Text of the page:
[This post is from Phelan’s point of view.]
J.T.’s brows knit as he stared at Phelan, leaning a little more heavily on the cane in his hand. Despite the moratorium on violence, the years hadn’t always gone smoothly for him. It was something that Phelan could empathize with on many levels. “What else is there?”
Phelan exhaled, shifting his weight slightly to ease the pain starting in one leg, suddenly starting to feel the weight of centuries for the first time in a long while. “I killed a camazotzi today just at the edge of the wards,” he said quietly, carefully, then rushed on before anyone could protest or interject. “It was chasing Lin up the slope and he was already bleeding, which means either that camazotzi had gotten a piece of him or it was another one that’s either dead in the ravine or still out there somewhere looking for its partner.”
A few seconds of stunned silence met his words. Hecate drew closer to Matt, her arms wrapping around his waist, her face going moon-pale. She as much as any of them had reason to fear the old monsters and their power.
That sort of thing happened when you used to be one of those monsters mothers used to scare their children into behaving.
Carolyn found her voice first. “We haven’t seen those in—what, five years? Not since Thom and Marin—”
Phelan nodded slowly. “I know. And we were lucky, then, and so was he. I don’t know how lucky he or we will be this time, especially not with the news the Hunt’s brought us.”
“The peace breaks,” Thordin said slowly, softly. His gaze shifted over toward Matt. “What do you want to do?”
“We have to make ready,” Matt said quietly. “That’s all we can do.”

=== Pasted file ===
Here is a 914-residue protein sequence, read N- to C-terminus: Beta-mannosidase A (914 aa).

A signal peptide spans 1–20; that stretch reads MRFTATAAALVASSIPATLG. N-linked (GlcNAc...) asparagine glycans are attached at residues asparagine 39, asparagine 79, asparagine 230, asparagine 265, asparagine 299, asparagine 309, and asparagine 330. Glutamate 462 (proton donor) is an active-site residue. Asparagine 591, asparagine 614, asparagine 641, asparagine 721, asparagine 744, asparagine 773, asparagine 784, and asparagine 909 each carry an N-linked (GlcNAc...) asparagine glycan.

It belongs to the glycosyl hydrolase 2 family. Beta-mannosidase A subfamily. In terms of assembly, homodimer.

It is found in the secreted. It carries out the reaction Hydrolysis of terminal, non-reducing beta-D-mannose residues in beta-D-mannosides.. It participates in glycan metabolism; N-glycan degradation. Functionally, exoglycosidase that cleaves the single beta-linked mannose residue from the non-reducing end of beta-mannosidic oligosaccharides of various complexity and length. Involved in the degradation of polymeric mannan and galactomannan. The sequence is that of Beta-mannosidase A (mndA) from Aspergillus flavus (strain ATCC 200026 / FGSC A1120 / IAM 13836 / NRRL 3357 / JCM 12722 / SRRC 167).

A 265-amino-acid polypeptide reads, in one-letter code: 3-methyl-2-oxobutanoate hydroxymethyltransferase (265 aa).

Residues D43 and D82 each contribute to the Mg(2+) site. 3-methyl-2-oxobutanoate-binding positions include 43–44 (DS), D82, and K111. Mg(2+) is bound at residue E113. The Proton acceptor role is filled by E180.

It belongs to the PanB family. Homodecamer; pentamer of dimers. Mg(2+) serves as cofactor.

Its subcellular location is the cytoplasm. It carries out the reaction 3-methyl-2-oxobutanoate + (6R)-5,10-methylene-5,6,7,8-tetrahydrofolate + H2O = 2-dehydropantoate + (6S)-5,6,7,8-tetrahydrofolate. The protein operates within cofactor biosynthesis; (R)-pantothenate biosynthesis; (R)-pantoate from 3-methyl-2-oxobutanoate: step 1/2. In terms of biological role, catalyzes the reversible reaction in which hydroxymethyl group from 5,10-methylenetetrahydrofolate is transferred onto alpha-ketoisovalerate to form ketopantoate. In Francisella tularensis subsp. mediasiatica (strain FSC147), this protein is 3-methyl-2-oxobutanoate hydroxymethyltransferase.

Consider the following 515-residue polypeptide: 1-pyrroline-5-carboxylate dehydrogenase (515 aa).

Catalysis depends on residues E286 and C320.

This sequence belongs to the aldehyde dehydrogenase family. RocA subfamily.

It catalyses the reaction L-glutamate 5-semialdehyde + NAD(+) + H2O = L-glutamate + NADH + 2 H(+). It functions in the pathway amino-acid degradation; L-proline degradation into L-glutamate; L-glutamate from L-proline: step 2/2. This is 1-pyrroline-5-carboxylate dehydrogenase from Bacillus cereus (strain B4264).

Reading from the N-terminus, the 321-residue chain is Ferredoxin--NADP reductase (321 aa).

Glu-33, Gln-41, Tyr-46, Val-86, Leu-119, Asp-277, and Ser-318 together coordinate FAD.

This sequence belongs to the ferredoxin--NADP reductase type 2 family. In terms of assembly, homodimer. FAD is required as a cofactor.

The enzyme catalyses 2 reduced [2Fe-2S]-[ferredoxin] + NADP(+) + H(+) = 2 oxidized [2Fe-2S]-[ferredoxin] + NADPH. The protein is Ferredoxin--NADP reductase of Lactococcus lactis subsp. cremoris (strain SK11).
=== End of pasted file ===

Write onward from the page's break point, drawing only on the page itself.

“We’ll have to make sure the kids stay inside the wards,” Carolyn said. “Inside the wards, preferably inside the walls, too. I mean, I hate to think about losing their help out in the fields and the orchards but I don’t think we have a choice, do we? It’s too big a risk if things are out there.”
“We were kids when this started,” Jacqueline said softly. “We managed to come through it okay.”
“Because we mostly stayed safely inside the wards and the walls,” Carolyn said, her jaw tightening slightly. “We stuck together and that helped us make it through safely. I—the kids—”
“They’ve lived a different kind of life,” Hecate said, then shook her head. She scrubbed a hand over her face. “They’ve lived a different kind of from any of us.” She looked at her husband, then to Thordin and Sif, to J.T. and Carolyn, to Jacqueline and Phelan, and then to Neve. “Has there been any word from Cameron?”
Hugging herself slightly, Neve shook her head. “No. But he’s only two months into his ride. I don’t expect anything for at least another month, probably longer. I can’t sense anything’s wrong, though—if I did, I’d tell all of you.”
Phelan’s gaze drifted toward Matt. His friend was staring out into the trees of the ravine, expression faraway and thoughtful.
“I wish they were still here,” Matt said, the words barely audible.
No one had to ask who he meant. They all already knew.